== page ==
Jeremy D Gale, PhD
Vice President and Clinical Portfolio Leader
- Group: Inflammation & Immunology
- Location: Cambridge, MA
- LinkedIn page URL: https://www.linkedin.com/in/jeremygale
I am Vice President and Clinical Portfolio Leader in the Pfizer Inflammation and Immunology Research Unit in Cambridge, Massachusetts. I joined Pfizer in 1995 to lead the Gastrointestinal Discovery Biology group at the Sandwich site in the UK and then joined the Experimental Medicine group in 2002. Prior to this I worked for Glaxo as a Research Leader in the Gastrointestinal Pharmacology Group. Since joining the clinical world I have led early clinical development and translational medicine activities from first-into-human to clinical proof-of-concept across a range of diverse diseases in gastroenterology and hepatology. Since 2008, I have been leading clinical development activities across several areas of internal medicine, including nephrology, as either RPL or Clinical Lead. I currently have responsibility for early clinical development activities in Inflammatory Bowel Disease.
My research focuses on the early clinical development of novel medicines, primarily in the field of gastroenterology, but also nephrology, skin scarring, complications of diabetes and women’s health. The scope of my research is Phase 1 to Phase 2b and includes biomarker-based and translational medicine-based approaches to decision making.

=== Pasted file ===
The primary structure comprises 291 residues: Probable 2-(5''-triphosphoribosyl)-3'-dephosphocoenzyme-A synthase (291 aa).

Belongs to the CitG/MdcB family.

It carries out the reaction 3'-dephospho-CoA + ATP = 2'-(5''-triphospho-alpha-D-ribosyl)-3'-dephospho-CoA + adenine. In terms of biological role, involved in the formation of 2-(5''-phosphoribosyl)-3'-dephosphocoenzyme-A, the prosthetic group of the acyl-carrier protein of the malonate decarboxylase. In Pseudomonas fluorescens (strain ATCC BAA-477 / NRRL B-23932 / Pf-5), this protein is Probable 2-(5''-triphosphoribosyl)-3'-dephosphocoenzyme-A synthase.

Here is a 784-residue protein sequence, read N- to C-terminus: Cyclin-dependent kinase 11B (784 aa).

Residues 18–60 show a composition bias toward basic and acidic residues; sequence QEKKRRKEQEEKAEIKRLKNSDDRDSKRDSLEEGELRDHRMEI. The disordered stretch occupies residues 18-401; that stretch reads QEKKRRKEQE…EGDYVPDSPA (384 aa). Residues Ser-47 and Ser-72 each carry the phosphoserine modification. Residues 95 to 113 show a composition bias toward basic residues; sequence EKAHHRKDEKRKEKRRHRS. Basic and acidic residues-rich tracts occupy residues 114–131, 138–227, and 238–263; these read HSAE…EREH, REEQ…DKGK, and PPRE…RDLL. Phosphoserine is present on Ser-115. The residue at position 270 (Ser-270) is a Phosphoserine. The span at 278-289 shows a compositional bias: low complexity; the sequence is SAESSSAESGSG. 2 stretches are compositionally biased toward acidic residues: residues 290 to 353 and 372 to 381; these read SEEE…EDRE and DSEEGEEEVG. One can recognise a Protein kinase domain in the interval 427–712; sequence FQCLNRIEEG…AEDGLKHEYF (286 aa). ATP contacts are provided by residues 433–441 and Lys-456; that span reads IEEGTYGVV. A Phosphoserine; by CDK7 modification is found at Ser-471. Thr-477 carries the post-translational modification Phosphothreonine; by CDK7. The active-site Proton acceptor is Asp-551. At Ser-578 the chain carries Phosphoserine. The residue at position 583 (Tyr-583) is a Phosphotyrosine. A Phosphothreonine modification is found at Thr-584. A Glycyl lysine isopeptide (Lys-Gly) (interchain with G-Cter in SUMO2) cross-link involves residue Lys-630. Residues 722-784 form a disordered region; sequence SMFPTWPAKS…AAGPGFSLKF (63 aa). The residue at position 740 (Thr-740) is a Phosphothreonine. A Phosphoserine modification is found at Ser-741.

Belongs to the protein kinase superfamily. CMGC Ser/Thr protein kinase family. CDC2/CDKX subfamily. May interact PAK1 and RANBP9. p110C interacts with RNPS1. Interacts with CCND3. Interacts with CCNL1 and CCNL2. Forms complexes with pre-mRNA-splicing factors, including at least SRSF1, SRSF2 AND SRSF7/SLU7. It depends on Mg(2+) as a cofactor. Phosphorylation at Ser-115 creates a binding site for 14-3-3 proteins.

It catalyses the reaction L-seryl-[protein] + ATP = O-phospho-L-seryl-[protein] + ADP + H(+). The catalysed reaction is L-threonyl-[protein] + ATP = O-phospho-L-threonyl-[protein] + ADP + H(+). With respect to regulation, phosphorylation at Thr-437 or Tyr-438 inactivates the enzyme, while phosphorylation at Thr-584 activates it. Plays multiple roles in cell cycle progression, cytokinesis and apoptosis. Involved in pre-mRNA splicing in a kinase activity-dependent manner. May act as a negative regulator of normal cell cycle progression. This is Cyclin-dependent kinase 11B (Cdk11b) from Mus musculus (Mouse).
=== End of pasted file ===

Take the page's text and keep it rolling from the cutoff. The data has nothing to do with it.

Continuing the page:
- Scheele W, Diamond S, Gale J, Clerin V, Tamimi N, Le V, Walley R, Grover-Páez F, Perros-Huguet C, Rolph T and El Nahas M (2016) Selective inhibition of phosphodiesterase type 5 reduces albuminuria in subjects with type 2 diabetes and overt nephropathy. J Am Soc Nephrol 27(11):3459-3468. https://www.ncbi.nlm.nih.gov/pubmed/27113485
- Walley R.J, Birch C.L, Gale J.D and Woodward P (2015) Advantages of a wholly Bayesian approach to assessing efficacy in early drug development: a case study. Pharm Stat 14: 205-215. https://www.ncbi.nlm.nih.gov/pubmed/25865949
- Manousou P, Burroughs A.K, Tsochatzis E, Isgro G, Hall A, Green A, Calvaruso V, Ma G.L, Gale J, Burgess G, O'Beirne J, Patch D, Thorburn D, Leandro G, and Dhillon A.P. (2013) Digital image analysis of collagen assessment of progression of fibrosis in recurrent HCV after liver transplantation. J Hepatol 58(5): 962-8. https://www.ncbi.nlm.nih.gov/pubmed/23262247
- Gale, J.D and Houghton L.A (2011) Alpha2delta (2) ligands, gabapentin and pregabalin: What’s the evidence for potential use of these ligands in irritable bowel syndrome. Frontiers Gastrointestinal Pharmacology 2:1-9 https://www.ncbi.nlm.nih.gov/pubmed/21713059
- Ferens D.M, Yin L, Ohashi-Doi K, Habgood M, Bron R, Gale J.D. and Furness J.B (2010) Evidence for functional ghrelin receptors on parasympathetic preganglionic neurons of micturition control pathways in the rat. Clin Exp Pharmacol Physiol 37: 926-932. https://www.ncbi.nlm.nih.gov/pubmed/20497419
- Neubert H, Gale J, Muirhead D (2010) Quantitative Protein Bioanalysis by Online High Flow Peptide Immunoaffinity Enrichment and Nanoflow LC-MS/MS: Assay Development for Measuring Total Salivary Pepsin/Pepsinogen. Clin Chem 56: 1413-1423.https://www.ncbi.nlm.nih.gov/pubmed/20472821/
European Confederation of the Upper Rhine Universities, Basel, Freiburg & Strasbourg, Diploma and University Professional of Advanced Studies in Pharmaceutical Medicine, European Center of Pharmaceutical Medicine, 2015
University of Warwick, 2011